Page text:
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Levy Center Launches Six Graduates

December 18, 2009
The Intelligencer / Wheeling News-Register

On November 19 the Augusta Levy Learning Center in Wheeling celebrated its first graduating class. The group consisted of six boys who began their work at the center at different levels and with varying strengths and needs.

The Levy Center, located in North Wheeling, is the only research-based autism school in the state of West Virginia. Since its founding in 2005, the center's graduations have been celebrated on an individual basis. As one child has completed his work at the center, he has been successfully transitioned to an area school. This year, all six boys completed their highly individualized curricula at the same time, enabling them to graduate together as a class.

Each of the six graduates, Caden Anthony, Holden Anthony, Jakob Bedway, Bruno Schiappa, Christian Seladoki and Kyle Simala, has grown exponentially since starting the Levy Center's program, according to Kathy Shapell, school founder and executive director. Two-thirds of them were nonverbal when they enrolled in the Levy Center's program; now, all of them can communicate. Each displayed unique learning needs; now, all of them are reading or beginning to read, all are doing math and learning to write. All are learning to interact with peers.

Autism is a neurodevelopmental disability that affects an individual's ability to communicate, to learn in typical ways, and to socially interact. The latest statistics from the Centers for Disease Control and Prevention maintain that autism now affects 1 in every 91 children in the United States.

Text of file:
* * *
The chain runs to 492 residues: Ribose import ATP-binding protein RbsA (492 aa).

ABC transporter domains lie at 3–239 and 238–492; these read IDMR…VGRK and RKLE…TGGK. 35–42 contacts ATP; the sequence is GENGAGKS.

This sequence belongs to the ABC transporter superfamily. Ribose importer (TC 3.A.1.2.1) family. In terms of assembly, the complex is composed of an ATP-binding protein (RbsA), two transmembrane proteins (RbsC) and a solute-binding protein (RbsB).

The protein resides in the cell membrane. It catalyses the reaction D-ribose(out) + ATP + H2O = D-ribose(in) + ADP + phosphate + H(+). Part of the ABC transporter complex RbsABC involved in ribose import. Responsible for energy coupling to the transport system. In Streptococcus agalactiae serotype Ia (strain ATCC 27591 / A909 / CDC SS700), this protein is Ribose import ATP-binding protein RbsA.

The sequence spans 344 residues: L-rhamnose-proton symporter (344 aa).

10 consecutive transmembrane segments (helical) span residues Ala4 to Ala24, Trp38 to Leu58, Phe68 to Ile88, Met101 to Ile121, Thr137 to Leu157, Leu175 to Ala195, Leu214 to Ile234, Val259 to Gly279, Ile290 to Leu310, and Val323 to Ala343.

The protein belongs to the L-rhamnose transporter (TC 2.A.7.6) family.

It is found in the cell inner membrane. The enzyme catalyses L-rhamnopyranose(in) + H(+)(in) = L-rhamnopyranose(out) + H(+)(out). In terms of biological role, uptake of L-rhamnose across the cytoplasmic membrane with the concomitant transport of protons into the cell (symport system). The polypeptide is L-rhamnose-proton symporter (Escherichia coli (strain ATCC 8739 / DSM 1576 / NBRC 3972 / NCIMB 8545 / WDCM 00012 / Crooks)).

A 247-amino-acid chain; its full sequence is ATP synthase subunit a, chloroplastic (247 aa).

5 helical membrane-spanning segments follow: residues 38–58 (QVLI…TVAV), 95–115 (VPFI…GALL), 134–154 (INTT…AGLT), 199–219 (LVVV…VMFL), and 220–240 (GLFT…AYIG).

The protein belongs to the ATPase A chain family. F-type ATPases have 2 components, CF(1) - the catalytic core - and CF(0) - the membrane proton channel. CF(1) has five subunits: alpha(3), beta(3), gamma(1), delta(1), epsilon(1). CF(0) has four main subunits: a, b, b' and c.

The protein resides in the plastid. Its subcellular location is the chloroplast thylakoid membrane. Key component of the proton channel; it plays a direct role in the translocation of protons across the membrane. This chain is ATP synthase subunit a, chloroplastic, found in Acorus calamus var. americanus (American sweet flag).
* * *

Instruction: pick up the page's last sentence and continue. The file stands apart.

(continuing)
The graduation was a celebration of accomplishment and of hope.

"Many of our parents were told that there was no hope for their child when they got their diagnosis," Shapell said. "The truth is, however, that all of these children are living proof that there is hope for children with autism."

The Levy Center has successfully transitioned 77 percent of the students it has served, and remarkably, over two-thirds of them are now attending regular education classes.

It is a combination of things that enabled the boys to graduate: hour after hour of research-based intervention, world-class consultation by the Lovaas Institute, exceptionally skilled and dedicated instructors, and committed and involved parents, Shapell said.

A successful transition from the Levy Center's one-on-one program to a typical classroom can take months and requires the coordination and collaboration of other area schools. The cooperating schools for the graduates' transitions were Ohio County Schools, Brooke County Schools, Indian Creek Schools, Harrison Hills Schools and Wheeling Country Day School.

 
 

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